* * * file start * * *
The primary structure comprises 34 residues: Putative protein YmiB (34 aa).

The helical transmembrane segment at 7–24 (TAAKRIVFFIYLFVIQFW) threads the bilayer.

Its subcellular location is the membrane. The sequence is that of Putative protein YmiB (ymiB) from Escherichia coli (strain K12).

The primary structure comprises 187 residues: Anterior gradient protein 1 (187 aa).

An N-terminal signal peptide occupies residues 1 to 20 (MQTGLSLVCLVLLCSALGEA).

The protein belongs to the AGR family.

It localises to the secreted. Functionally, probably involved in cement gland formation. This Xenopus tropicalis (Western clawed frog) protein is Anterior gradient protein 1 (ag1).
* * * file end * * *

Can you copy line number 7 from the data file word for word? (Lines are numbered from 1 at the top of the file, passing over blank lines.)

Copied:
It localises to the secreted. Functionally, probably involved in cement gland formation. This Xenopus tropicalis (Western clawed frog) protein is Anterior gradient protein 1 (ag1).